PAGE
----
Mason displeased with missed assignment

Aaron Blake

Minnesota football coach Glen Mason was pleased with how his team played as a whole in Saturday’s 20-14 win at Penn State. One of the only faults he saw was that the Gophers forced him to sweat a little more than he would have liked down the stretch.

Leading 17-14, the Minnesota (5-0, 1-0 Big Ten) offense grinded the ball down the field after safety Justin Fraley picked off Michael Robinson’s offering on the Gophers’ 36. Once the Gophers reached the red zone, however, the momentum came to a halt.

“Probably the most disappointing thing in the game, for me, was when we had first-and-10 at the 11-yard line,” Mason said. “If we score there, the game is out of question. On first down, we had a missed assignment. Without that missed assignment, our guy walks into the end zone.”

On that first down play, Marion Barber III caught a pitch from quarterback Asad Abdul-Khaliq and swept left. Barber gained just two yards, and the Gophers went backward from then on.

A 30-yard Rhys Lloyd field goal put No. 21 Minnesota up by six points and made the Lions go for the touchdown after they drove deep into Gophers territory.

Still, Mason doesn’t want to let the eventual victory take the emphasis off the mistake or what could have resulted from the botched assignment.

Lloyd is a cool customer

One of the toughest tasks any kicker faces is pressure situations. Before Saturday, coaches and fans had no way to gauge how Lloyd would respond in such situations.

But in the Gophers’ first game, decided by less than three touchdowns, Lloyd passed the test,

Besides the 30-yarder to make it a six-point game, the junior college transfer connected on a 44-yarder in the second quarter to put the score at 17-7. Before the game, gusts of wind were measured at 20-25 miles per hour.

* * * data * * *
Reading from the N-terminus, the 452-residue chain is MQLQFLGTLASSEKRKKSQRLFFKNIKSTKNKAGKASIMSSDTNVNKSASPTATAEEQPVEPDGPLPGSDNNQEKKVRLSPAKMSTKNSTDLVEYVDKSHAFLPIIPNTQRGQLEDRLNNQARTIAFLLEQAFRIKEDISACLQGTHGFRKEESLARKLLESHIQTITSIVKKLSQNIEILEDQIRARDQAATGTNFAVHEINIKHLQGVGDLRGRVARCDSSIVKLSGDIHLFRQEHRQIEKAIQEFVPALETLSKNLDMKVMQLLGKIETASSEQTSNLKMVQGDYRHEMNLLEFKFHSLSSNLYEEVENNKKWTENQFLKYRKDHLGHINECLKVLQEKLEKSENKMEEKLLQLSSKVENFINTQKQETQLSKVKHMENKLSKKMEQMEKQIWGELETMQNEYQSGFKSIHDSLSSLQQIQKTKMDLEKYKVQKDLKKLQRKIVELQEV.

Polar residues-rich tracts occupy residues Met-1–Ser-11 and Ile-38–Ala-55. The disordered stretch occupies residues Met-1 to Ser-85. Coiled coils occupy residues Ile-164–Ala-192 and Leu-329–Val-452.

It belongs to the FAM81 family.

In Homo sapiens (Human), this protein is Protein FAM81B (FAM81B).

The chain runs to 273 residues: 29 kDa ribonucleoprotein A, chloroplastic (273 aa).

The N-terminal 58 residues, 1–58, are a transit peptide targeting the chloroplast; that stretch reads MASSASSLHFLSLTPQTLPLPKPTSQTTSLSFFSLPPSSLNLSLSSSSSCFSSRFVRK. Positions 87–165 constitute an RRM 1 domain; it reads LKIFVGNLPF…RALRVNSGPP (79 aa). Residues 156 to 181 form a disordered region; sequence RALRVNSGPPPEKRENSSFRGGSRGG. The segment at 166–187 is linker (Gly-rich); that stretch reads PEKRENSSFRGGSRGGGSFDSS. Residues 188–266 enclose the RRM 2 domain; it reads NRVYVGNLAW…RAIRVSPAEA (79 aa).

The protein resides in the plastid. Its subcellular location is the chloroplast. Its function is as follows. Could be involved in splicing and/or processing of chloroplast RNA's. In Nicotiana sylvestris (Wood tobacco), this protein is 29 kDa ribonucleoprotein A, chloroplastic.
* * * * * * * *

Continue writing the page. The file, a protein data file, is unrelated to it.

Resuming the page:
“He seems like the kind of guy that if he had a 3-foot putt to win the Masters, he’d pull the putter out, not even line it up, and knock it in,” Mason said. “That’s how he is. It’s great. He doesn’t seem to be phased by much.

“We’re all just speculating at this point. But my guess is that he’ll handle (the pressure) as well as anybody.”

MSU’s Smith is unsatisfied

Michigan State (4-1, 1-0) is showing big progress following a disappointing 2002 season. After a loss to Louisiana Tech in their third game, the Spartans beat Notre Dame in South Bend, Ind., on Sept. 20 and No. 9 Iowa (4-1, 0-1) last week.

Accompanying this pair of victories was entrance into the Associated Press poll this week at No. 25. But coach John L. Smith is far from impressed to this point.

“I’ve told (the team) that we haven’t done one thing that is, in our opinion, worthy of us being ranked anything,” Smith said. “So my guys better look in the mirror and see the real people that are there. We’ve not played anywhere near what we’re capable of or anywhere near where we should. Look at the video, and be honest with yourself. We’re not a good football team yet.”

Davis still first in Madison

Despite an award-winning week for backup tailback Dwayne Smith, Wisconsin coach Barry Alvarez shrugged at the notion of Heisman Trophy candidate Anthony Davis sharing carries when healthy enough to return to action.

Smith was named Big Ten offensive player of the week after recording 193 yards and three touchdowns on 34 carries in a 38-20 victory over Illinois. Davis missed his second straight week with a sprained left ankle, but still has 425 yards and four scores with a 7.0 yards per carry average.

“Dwayne Smith certainly is deserving of offensive player of the week,” Alvarez said. “He got a lot of yards after contact.

“But Anthony’s our tailback. I think he’s too special. It’s obvious Dwayne’s a very solid back in his own right. We want to keep people fresh, but I’m not going to rotate.”